Is it possible that Barisan may one day lose by popular votes but still form the government and maybe even have a two-thirds majority in Parliament? What will The Star say then, wonders John Inbaraj.
The Star (pg 2, 22 June 2011) says, “Bersih 2.0 rally is still politics all the same.”
Anyone reading The Star’s editorials and articles by its in-house editors/writers know from the start that the contents will favour the government. It’s only a matter of the strength of such leaning.
In the piece referred to above, the writer seems to link the Bersih organisers with “their political ringleaders”, referring, of course, to the opposition.
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The writer judges Bersih as a populist organisation. He further states that had past elections not been credible, “the Pakatan Rakyat would not have won its several unprecedented victories in 2008”.
Such simplistic views are fit only for primary school kids. Had the elections been actually free and fair, couldn’t I suggest that Pakatan may have actually won more states and/or state and parliamentary seats?
Is it fair that Barisan-favoured constituencies are disproportionately smaller than opposition seats, some as many as ten times?
When armed forces personnel are free to move around for coffee breaks, why can’t they vote at polling stations? Why postal votes? Does The Star think this is fair and free?
The writer seems to forget that there have been numerous rallies by NGOs in its struggle for justice. Are readers supposed to passively swallow statements such as “if there had been no need for such demonstrations before (why now?)”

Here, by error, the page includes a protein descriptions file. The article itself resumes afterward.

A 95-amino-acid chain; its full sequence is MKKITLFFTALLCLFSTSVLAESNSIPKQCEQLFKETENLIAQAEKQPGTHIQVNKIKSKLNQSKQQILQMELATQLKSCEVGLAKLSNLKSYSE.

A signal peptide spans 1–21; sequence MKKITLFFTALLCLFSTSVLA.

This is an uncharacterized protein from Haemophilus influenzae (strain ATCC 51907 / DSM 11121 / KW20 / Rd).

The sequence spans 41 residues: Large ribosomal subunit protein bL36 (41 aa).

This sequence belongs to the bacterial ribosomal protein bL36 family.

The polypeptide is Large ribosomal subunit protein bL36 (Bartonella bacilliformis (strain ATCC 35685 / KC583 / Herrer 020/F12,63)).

In the early days, The Star had among its columnists some very vocal individuals. They included the Tunku, Mohamed Sopiee and Tan Chee Koon. Of course their columns were ‘sanitised’ after Operation Lallang and the Star changed its direction to be the mouthpiece of the government.
How can intelligent people put aside logic in their writing? Is it a requirement for continued employment with The Star?
The EC is a tool of the Barisan, but they do not have a two-thirds majority in parliament to enforce an electoral re-delineation exercise. PM Najib has also declared that the BN must win back Selangor from PKR, at any cost! How is this going to happen? Many envisage that the Barisan will fall harder. I simply cannot visualise a Barisan victory.
The way the EC has been manipulating electoral boundaries – is it possible that Barisan may one day lose by popular votes but still form the government and maybe even have a two-thirds majority in Parliament? What then, Star?
John Inbaraj is an Aliran member.